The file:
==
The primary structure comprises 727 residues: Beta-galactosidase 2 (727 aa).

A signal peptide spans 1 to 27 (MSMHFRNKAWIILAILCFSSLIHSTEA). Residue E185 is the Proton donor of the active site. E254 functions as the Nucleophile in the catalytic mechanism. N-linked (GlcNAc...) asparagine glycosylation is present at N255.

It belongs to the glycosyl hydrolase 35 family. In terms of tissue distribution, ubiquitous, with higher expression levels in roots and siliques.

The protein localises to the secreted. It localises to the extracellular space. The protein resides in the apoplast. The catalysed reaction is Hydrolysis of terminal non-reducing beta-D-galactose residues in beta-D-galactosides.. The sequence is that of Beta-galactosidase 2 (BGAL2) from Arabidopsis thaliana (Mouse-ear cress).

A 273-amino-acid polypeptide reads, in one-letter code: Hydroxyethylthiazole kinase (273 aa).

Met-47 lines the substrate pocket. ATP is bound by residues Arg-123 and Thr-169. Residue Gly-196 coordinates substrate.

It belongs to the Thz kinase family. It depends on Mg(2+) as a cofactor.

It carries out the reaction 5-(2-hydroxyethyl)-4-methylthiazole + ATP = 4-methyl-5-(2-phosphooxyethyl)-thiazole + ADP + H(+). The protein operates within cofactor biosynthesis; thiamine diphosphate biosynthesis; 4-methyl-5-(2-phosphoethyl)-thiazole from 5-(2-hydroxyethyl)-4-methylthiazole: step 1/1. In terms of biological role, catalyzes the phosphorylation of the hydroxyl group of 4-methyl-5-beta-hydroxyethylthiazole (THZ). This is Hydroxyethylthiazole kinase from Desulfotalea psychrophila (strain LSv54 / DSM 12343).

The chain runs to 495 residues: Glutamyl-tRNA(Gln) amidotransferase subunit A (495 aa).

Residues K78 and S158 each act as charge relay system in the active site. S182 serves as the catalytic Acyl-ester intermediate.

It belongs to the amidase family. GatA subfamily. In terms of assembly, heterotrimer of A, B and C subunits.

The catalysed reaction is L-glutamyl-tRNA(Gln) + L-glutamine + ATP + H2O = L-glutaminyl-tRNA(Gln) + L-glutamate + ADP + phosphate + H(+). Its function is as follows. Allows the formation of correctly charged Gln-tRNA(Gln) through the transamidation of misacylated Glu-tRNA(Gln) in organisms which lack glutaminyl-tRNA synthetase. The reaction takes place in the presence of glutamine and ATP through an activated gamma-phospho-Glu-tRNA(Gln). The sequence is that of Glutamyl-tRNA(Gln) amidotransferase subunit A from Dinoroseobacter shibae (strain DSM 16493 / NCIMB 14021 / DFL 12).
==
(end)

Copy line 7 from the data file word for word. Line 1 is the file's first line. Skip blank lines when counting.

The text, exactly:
It belongs to the Thz kinase family. It depends on Mg(2+) as a cofactor.